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Dr. Laura L. Runge
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LAE 6389 Practice Teaching Literature

Class 2: Getting Started

    Marshall Gregory, "Do We Teach Disciplines or Do We Teach Students? What Difference Does It Make?" in Profession 2008: 117-129. (course docs)

    Eble, chapter 16 The Craft of Teaching (course docs)

    Wadewitz and Stinson, "Crowdsourcing Historiography: The Shape of Historical Uncertainty and Multiplicity on Wikipedia" (course docs)
    Complete Wikipedia introduction

    Due: Assignment: Practical on Editions
    sign up for Syllabus, Teaching with Technology presentations -- on class google doc
    Post #1 Group A / Response Group B

Class Objectives:

    Start and the beginning: Why teach literature?
    Discuss teacher training
    Discuss Wikipedia and humanistic knowledge
    Choose a class text
    Analyze different editions and discuss text selection

    Notes and Discussion Questions:

    Gregory: Do we teach students?

    Gregory claims: "The single most difficult notion for graduate students and new professors to grasp about teaching -- and, indeed, many experienced teachers never grasp this point either -- is that successful teaching to undergraduates has little to do with the degree of one's mastery of disciplinary knowledge" (118). How might you respond to this?

    "When undergraduate teaching works, it works because the disciplinary material we teach -- the same material that inevitably gets forgotten -- endures a better fate than getting remembered.... Knowledge that gets absorbed shows up not as knowledge but as features of mind and character that are much more valuable than mere information"(119-20). How is being absorbed different from being remembered? Why might it be better? How might this be achieved?

    Can the literature you teach create ethos? If so, how?

    How do you answer the question: What do you teach?

    How does Gregory answer the question and why, according to him, is it significant?

    What can you take away from Gregory's essay that is helpful for the new instructor of literature?

    Eble: Preparing College Teachers (Chapter 16)

    Writing originally in the 1970s, Kenneth Eble's important book presents us with the argument that breadth (rather than specialization) is essential for college teaching. Why? To what extent do you agree with his assessment? What questions does it raise for you?

    I wanted to include the chapter particularly because of the emphasis on learning theory, which we otherwise will study only tangentially through McKeachie. Evaluate the main principles with empirical support that he provides on pages 202-203. How might these influence the way you teach literature?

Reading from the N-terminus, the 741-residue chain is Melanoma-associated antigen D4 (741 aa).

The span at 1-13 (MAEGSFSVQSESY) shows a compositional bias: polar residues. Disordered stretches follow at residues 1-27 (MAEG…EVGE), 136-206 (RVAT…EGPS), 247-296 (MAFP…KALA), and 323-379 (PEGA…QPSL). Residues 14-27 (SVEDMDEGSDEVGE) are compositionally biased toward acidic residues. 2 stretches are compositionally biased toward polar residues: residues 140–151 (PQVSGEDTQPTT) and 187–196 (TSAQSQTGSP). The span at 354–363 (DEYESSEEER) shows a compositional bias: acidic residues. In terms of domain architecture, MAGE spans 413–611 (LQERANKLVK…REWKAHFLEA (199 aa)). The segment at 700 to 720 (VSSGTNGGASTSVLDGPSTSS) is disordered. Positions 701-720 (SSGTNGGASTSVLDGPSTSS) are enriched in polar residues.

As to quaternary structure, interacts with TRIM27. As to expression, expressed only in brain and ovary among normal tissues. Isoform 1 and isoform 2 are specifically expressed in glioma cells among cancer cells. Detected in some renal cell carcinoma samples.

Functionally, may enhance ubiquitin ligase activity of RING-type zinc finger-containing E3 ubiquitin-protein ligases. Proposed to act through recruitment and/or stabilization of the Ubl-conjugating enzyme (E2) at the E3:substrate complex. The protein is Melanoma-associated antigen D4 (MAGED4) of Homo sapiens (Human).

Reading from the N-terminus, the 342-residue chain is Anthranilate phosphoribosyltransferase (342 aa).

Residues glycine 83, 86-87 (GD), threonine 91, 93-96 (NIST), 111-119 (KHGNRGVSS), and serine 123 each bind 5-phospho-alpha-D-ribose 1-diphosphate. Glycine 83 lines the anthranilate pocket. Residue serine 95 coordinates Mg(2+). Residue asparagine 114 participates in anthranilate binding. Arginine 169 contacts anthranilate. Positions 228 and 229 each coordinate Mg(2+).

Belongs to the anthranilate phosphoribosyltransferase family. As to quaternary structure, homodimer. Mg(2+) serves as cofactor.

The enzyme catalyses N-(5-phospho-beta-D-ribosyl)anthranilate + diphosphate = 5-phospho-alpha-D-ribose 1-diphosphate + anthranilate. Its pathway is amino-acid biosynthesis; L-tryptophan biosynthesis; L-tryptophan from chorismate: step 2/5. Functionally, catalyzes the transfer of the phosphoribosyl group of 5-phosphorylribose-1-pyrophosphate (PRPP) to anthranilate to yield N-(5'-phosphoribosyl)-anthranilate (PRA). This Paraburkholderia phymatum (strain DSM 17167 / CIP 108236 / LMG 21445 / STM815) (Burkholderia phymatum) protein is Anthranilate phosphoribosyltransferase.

I share Eble's belief and think it is key to successful teaching, though it can be difficult when you are nervous, defensive and beginning to teach: "Let me address myself directly to some of the attitudes I hope beginning teachers will bring to teaching, whatever the content and quality of their graduate work. The first is generosity. aristotle made much of thwat is commonly translated as magnanimity, the sufficienty of person or possessions that makes generosity possible" (207). Which attitudes seem most important to you and why?

    Wadewitz and Stinson, "Crowdsourcing Historiography: The Shape of Historical Uncertainty and Multiplicity on Wikipedia"

    This article is forthcoming in a digital humanities journal. I was given the draft by Stinson and heard him speak about the article at a recent Wikipedia edit-a-thon I attended at the ASECS meeting in Los Angeles March 2015.

    Although the article addresses historiographical knowledge on Wikipedia, the information it provides and the implications it raises are relevant to us as teachers of literature. Why is Wikipedia a significant source of knowledge that we need to address?

    What conclusions do Stinson and Wadewitz reach about the state of historiographical practice in Wikipedia? What are the implications of the lack they identify? How might this relate to literary knowledge production in Wikipedia?

    At the end of the article, the authors suggest that increased involvement by subject experts in academia might begin to change the state of historiographical knowledge (and perhaps we can say humanistic knowledge for the sake of argument). Do you think that introducting Wikipedia writing / editing into the literature classroom might have positive effects on the production of humanistic knowledge? Why or why not?


    Active learning and discussion

    Assignment: Practical on Editions

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